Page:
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Lenny's Story: Cancer and the Quality of Life
David Eisenberg, MD

David Eisenberg is the director of the Center for Alternative Medicine Research and Education at Beth Israel Deaconess Medical Center in Boston. He is a conventionally trained doctor, receiving his M.D. from Harvard Medical School in 1981. During medical school he spent two years as an exchange student in the Far East exploring treatments used in traditional Chinese medicine. Eisenberg no longer sees private patients, devoting his time, instead, to discovering which complementary therapies are truly useful. It was through a mutual friend that Lenny Zakim discovered David Eisenberg.

"Let's start with the basics. People need, I think, to figure out what's going on conventionally. What is their diagnosis? What is the conventional recommendation? And have they maximized that? Lenny also wanted to look at other options, and I think that 's the next step. At what point are conventional options either exhausted or unacceptable? My job was to explore with him his thoughts. Which ones were really off-base and how he could integrate one or more of the alternative complementary therapies with conventional care. But not as an either/or, as both.

"Lenny had to prepare for a bone marrow transplant. So my focus with him was getting prepared. And in that conversation after diet and exercise and mental health issues--which are routine, these are not alternative--we talked about vitamins and supplements. Which ones are known to have any relevance to his particular problem and which ones may be dangerous. The role of a clinician in these circumstances is not to be a blatant advocate or skeptic, but to give the best advice they can for the individual patient as to what's a judicious integration. What makes sense out of this enormous black bag for any patient, from the conventional or alternative realm.

"In the absence of controlled scientific experiments, we don't know which complementary therapies are useful and which are useless; which are being pushed by a market with an insatiable desire to fix, to cure, to relieve, to live forever. A large generation of people, particularly my age, want it all, and won't accept failure, and won't accept disease or incapacitation or death. We need to figure out which are real and which are hyperbole and hype and charlatanism. That's the work I do and that colleagues around the country are doing. We're devoted to distinguishing useful from useless; for clarifying which work, which improve outcomes and which do not; which decrease costs, which increase costs. Then how do you measure those costs, and quality of life and satisfaction, or the bottom line.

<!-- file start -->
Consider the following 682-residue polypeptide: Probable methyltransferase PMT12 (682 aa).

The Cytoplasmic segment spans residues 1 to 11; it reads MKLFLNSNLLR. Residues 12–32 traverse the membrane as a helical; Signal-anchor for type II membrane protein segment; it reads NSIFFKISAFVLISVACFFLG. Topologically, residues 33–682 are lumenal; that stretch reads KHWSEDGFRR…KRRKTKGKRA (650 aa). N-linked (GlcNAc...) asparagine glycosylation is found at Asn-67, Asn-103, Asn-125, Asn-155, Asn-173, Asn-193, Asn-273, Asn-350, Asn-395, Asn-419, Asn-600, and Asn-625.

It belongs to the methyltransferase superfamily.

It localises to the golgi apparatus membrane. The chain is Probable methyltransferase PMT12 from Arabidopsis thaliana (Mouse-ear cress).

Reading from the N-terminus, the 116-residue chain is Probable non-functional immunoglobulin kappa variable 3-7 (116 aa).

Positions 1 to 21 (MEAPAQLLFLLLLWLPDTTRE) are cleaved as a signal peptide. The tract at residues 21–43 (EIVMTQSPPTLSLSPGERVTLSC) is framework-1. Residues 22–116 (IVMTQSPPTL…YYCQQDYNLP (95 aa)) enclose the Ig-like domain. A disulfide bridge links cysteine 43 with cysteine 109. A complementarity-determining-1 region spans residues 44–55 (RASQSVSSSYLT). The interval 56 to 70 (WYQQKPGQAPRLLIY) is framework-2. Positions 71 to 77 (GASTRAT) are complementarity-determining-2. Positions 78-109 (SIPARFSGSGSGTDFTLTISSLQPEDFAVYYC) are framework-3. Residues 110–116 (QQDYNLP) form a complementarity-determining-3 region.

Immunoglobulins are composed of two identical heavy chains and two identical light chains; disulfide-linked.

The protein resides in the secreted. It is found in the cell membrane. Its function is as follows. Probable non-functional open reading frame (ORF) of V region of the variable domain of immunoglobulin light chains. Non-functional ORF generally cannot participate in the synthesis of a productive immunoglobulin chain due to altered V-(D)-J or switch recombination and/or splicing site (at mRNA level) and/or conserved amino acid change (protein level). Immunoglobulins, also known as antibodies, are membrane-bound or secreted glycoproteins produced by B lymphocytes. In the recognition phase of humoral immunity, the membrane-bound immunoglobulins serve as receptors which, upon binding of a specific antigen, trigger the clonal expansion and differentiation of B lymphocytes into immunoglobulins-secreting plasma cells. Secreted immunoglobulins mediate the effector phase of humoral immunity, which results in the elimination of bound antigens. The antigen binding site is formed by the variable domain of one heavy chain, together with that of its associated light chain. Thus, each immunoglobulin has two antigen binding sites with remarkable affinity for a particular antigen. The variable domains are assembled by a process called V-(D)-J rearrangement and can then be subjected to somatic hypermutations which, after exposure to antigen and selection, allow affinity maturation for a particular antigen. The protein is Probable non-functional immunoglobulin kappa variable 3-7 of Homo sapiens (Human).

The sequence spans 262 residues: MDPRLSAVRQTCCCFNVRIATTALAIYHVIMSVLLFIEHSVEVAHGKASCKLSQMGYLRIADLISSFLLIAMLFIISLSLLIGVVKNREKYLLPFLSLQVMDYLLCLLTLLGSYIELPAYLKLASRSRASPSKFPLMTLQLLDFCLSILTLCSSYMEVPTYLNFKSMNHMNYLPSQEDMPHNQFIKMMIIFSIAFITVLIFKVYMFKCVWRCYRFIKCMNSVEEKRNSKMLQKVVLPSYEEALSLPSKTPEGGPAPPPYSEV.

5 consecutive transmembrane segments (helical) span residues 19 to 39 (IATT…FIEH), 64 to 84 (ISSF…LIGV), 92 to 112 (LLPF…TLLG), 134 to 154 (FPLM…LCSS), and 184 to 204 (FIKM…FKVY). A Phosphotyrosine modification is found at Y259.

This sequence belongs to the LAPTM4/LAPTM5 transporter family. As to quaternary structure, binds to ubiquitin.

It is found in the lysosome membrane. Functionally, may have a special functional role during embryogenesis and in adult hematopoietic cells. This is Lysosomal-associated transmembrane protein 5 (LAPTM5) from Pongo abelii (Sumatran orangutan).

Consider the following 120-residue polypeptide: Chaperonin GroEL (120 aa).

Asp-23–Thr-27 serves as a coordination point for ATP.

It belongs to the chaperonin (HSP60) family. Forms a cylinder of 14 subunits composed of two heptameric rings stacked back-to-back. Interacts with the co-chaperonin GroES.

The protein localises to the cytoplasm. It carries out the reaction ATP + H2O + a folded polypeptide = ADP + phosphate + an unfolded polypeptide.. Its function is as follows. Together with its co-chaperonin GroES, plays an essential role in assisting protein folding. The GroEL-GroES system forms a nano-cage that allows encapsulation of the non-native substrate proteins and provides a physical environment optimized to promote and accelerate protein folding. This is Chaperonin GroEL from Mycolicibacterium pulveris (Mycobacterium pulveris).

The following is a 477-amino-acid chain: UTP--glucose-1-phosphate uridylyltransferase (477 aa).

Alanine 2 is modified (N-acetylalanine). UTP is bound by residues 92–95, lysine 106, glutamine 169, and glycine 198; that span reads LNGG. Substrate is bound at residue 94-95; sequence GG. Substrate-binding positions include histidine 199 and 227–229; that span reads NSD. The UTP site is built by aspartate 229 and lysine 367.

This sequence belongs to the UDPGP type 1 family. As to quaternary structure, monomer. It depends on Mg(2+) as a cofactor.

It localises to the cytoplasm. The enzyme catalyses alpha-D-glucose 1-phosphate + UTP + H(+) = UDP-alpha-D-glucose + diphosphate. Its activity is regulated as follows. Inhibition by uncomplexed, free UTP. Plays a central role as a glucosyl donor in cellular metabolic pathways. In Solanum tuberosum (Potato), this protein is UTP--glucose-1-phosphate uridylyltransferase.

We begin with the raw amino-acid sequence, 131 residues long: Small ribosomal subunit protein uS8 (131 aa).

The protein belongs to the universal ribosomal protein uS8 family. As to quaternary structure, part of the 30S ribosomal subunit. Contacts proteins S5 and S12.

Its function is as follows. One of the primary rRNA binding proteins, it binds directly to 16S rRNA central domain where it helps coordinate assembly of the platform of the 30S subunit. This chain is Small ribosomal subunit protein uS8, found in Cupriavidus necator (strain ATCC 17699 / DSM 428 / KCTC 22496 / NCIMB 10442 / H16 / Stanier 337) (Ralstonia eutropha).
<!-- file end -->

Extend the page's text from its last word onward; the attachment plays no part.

"Our hospital is committed to developing that information, to developing integrated models of care. Not marginalized. Not in a little clinic in the corner far away. We need to demystify this and figure out, how do you build an integrated unit for people with cancer or chronic musculoskeletal pain, and give them advice and refer them to licensed practitioners. It in no way takes anything away from the gifts of science and medicine. They are not either/or. They have to be integrated.

"I'd love in every institution in this country for there to be at least one physician in every key department, whether it's oncology or orthopedics or cardiology, one M.D., one nurse specialist, who's comfortable in both domains, who's bilingual, who can say, 'Come, let's talk. Let's talk about both. Neither of them scares me. I can refer you either way.' We need that. That's the future of American health care, because the market is demanding it.

"People deserve responsible advice. I don't think anybody in their right mind wants to do something that puts them at risk for an interaction between their drug and their herb or vitamin. I don't think anybody wants to do anything that knowingly, knowledgeably, interacts with their physician's recommendations. They want people who can guide them on both levels of the terrain."

Program Description
Lenny Zakim
David Eisenberg, MD
Ken Anderson, MD
Michael Lerner, PhD
Peter Churchill, LMT
Help YourSelf
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Body & Soul is currently airing Monday-Friday at 7:00pm and 8:30pm on PBS YOU.

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